"I don't think there's any doubt that there's an element of competition between the U.S. and China in the region — politically, strategically and economically. That's been apparent for some time now," Storey said. China, he said, will be watching the summit closely, but "I don't think there's any sense of jealousy or angst or resentment about it. It's not like this summit represents a loss for China. I don't think they would see it that way."
The choice of venue, though, clearly is freighted with some meaning toward Beijing. Sunnylands was the site of Obama's 2013 "shirtsleeves" summit with Chinese President Xi Jinping.
"Of course, in Beijing people are inevitably going to draw comparisons with Xi's visit," Limaye said. Although it's important not to overanalyze that, he said, "it is striking that the president has had two major meetings [at Sunnylands]: One with the leader of China and one with 10 countries in Southeast Asia that are having significant issues with China on the whole, both economic and security."
Dan Kritenbrink, the National Security Council's senior director for Asian affairs, acknowledged that "some of these issues that will be discussed will have some relation with China," but he emphasized that the aim of the summit was to deepen engagement with ASEAN.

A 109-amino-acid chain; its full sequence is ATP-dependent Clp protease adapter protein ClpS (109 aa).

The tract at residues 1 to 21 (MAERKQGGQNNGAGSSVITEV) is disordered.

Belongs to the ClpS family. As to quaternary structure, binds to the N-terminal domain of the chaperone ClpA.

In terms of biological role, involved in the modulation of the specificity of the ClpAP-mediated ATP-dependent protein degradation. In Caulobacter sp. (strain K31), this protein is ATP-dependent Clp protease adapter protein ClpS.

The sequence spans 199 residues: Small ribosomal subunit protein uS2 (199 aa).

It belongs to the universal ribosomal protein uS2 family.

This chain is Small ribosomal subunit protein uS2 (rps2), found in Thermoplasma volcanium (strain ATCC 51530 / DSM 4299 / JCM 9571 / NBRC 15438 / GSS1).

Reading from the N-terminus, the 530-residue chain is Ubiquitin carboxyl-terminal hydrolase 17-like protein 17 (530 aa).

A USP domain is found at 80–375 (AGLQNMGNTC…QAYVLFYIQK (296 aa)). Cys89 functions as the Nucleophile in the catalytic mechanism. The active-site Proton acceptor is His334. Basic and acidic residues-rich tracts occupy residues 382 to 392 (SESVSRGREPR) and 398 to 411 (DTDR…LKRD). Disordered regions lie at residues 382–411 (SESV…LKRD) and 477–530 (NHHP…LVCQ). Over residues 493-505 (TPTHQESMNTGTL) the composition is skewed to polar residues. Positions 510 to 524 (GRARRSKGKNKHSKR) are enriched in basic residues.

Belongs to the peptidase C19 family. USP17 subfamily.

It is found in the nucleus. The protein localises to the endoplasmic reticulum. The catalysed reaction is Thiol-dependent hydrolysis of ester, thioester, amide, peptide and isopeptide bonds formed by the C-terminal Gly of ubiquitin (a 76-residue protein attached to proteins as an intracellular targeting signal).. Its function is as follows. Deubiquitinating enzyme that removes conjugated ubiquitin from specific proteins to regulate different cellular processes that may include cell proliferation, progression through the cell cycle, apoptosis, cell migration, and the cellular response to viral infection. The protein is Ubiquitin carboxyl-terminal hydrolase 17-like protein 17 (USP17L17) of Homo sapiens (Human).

What about issues like democracy and freedom of speech?
Human rights organizations and civil society organizations have raised serious concerns about Obama's decision to host a number of the ASEAN leaders on U.S. soil.
Among those drawing concern are Hun Sen of Cambodia, who has ruled for decades; Prime Minister Nguyen Tan Dung of Vietnam and President Choummali Saignason of Laos, both communist leaders of one-party states; and Hassanal Bolkiah, the sultan of Brunei, who has moved to impose sharia, or Islamic law.
"President Obama shouldn't be rewarding abusive leaders with the prestige of a summit in the U.S.," said John Sifton, Asia advocacy director at Human Rights Watch. "Inviting to the U.S. people who dismantle democracies or systematically repress their own people sends the wrong message to the world about the U.S. government's respect for basic rights and freedoms."
With so many Americans having fled repressive governments in Southeast Asia, Limaye said, the summit is likely to attract a substantial number of protesters from this country's Vietnamese, Laotian and Hmong ethnic communities. "Clearly this hits home. Lots of Americans will say, 'What's up with this, what are we doing here?'"